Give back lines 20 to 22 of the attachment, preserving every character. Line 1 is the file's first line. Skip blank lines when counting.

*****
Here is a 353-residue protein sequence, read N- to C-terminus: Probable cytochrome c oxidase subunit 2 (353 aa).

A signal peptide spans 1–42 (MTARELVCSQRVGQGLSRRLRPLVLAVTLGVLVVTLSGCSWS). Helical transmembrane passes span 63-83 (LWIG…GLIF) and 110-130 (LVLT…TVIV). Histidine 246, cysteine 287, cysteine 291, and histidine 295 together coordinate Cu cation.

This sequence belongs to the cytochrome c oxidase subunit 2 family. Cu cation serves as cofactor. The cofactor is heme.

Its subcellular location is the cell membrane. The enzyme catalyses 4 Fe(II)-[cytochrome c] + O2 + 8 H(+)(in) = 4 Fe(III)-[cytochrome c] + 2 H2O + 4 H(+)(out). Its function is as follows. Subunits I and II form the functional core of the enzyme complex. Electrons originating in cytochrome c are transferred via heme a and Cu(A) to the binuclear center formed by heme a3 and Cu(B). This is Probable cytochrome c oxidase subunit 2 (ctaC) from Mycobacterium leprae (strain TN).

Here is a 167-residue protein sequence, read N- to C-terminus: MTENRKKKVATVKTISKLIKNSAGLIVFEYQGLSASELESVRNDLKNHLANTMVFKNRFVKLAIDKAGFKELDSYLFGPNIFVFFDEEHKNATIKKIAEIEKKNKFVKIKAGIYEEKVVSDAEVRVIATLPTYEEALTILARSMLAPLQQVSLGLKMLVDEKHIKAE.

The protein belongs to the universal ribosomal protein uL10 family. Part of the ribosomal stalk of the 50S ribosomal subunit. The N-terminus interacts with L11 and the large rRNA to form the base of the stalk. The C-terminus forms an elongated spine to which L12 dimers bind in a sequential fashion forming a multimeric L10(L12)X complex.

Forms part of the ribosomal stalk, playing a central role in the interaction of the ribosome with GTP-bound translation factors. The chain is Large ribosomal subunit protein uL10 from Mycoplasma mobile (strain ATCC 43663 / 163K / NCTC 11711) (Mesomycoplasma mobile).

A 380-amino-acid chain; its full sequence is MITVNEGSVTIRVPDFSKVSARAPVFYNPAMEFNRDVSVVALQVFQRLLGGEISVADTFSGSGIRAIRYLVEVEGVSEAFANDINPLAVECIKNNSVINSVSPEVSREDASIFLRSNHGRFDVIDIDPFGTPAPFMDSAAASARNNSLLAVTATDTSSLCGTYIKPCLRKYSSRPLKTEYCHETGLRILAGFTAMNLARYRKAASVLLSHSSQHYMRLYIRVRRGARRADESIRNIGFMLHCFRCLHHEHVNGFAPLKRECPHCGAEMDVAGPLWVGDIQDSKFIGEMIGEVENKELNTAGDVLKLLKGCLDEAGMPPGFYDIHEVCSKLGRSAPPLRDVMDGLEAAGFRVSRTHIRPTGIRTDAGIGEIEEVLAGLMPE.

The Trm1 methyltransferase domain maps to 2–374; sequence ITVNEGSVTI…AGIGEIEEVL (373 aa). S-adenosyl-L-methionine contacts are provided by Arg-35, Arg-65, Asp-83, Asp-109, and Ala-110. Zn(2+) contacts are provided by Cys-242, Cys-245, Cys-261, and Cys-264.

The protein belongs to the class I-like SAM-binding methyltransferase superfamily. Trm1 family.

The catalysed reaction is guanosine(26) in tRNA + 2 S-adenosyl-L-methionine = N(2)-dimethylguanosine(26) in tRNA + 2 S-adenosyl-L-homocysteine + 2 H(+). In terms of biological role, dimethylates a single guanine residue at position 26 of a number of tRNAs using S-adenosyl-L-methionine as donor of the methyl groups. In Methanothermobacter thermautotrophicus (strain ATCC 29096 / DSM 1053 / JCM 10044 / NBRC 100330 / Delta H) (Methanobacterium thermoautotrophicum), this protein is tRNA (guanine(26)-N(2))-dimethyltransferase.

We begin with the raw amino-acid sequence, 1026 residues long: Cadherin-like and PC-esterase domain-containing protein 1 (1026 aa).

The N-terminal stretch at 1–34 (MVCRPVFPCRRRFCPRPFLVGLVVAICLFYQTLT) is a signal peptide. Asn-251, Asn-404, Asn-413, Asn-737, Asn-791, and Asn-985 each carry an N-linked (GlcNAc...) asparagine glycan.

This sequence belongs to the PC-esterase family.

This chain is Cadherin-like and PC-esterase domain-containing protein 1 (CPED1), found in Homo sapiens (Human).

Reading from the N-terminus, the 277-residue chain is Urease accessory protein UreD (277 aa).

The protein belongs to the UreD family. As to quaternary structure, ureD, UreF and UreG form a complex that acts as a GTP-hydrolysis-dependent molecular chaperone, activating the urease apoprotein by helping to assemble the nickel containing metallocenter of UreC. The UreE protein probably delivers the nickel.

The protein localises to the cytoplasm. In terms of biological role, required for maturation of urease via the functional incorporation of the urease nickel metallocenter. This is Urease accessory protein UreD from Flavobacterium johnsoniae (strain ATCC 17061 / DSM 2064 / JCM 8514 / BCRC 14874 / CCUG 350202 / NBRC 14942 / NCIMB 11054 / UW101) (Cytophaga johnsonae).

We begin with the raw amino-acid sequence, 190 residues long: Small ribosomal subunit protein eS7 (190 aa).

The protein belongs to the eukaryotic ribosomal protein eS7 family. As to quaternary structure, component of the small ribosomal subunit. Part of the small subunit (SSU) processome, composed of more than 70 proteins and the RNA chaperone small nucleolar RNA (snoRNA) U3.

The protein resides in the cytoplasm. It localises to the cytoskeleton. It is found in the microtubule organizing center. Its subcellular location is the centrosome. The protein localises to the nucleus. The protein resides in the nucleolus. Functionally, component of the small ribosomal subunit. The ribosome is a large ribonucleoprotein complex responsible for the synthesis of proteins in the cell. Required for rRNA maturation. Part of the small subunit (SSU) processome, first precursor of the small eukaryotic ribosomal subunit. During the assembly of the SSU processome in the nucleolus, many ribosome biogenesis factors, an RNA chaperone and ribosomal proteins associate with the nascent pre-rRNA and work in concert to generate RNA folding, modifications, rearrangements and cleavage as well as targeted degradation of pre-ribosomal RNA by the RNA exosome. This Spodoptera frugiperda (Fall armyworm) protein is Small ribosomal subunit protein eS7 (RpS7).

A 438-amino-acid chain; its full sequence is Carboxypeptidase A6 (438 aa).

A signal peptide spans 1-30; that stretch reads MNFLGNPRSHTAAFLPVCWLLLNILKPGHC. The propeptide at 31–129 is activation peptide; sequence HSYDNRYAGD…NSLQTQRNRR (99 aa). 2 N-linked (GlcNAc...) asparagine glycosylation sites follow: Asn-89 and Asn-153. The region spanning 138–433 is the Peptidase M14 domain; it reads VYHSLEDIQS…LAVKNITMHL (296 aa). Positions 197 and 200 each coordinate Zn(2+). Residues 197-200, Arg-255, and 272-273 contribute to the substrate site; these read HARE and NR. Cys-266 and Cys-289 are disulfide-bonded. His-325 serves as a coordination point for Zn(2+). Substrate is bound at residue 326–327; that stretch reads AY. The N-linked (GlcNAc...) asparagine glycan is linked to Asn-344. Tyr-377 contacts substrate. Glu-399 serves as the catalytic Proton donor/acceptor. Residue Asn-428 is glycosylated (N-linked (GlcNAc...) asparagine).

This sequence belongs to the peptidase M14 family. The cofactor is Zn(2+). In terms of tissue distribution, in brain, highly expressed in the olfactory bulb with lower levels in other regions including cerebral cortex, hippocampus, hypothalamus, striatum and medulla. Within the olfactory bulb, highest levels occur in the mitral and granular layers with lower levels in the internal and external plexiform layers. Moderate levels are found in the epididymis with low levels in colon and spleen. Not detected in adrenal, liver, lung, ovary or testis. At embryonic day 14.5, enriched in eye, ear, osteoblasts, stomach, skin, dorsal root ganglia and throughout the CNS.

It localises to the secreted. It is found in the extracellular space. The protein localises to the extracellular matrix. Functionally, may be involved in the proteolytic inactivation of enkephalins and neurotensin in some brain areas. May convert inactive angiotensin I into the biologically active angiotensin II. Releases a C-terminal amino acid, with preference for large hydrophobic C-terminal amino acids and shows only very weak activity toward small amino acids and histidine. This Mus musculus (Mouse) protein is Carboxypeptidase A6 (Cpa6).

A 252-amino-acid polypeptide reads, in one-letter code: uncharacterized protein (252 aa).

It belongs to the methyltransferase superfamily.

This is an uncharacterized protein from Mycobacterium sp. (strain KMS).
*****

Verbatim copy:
The protein belongs to the eukaryotic ribosomal protein eS7 family. As to quaternary structure, component of the small ribosomal subunit. Part of the small subunit (SSU) processome, composed of more than 70 proteins and the RNA chaperone small nucleolar RNA (snoRNA) U3.

The protein resides in the cytoplasm. It localises to the cytoskeleton. It is found in the microtubule organizing center. Its subcellular location is the centrosome. The protein localises to the nucleus. The protein resides in the nucleolus. Functionally, component of the small ribosomal subunit. The ribosome is a large ribonucleoprotein complex responsible for the synthesis of proteins in the cell. Required for rRNA maturation. Part of the small subunit (SSU) processome, first precursor of the small eukaryotic ribosomal subunit. During the assembly of the SSU processome in the nucleolus, many ribosome biogenesis factors, an RNA chaperone and ribosomal proteins associate with the nascent pre-rRNA and work in concert to generate RNA folding, modifications, rearrangements and cleavage as well as targeted degradation of pre-ribosomal RNA by the RNA exosome. This Spodoptera frugiperda (Fall armyworm) protein is Small ribosomal subunit protein eS7 (RpS7).

A 438-amino-acid chain; its full sequence is Carboxypeptidase A6 (438 aa).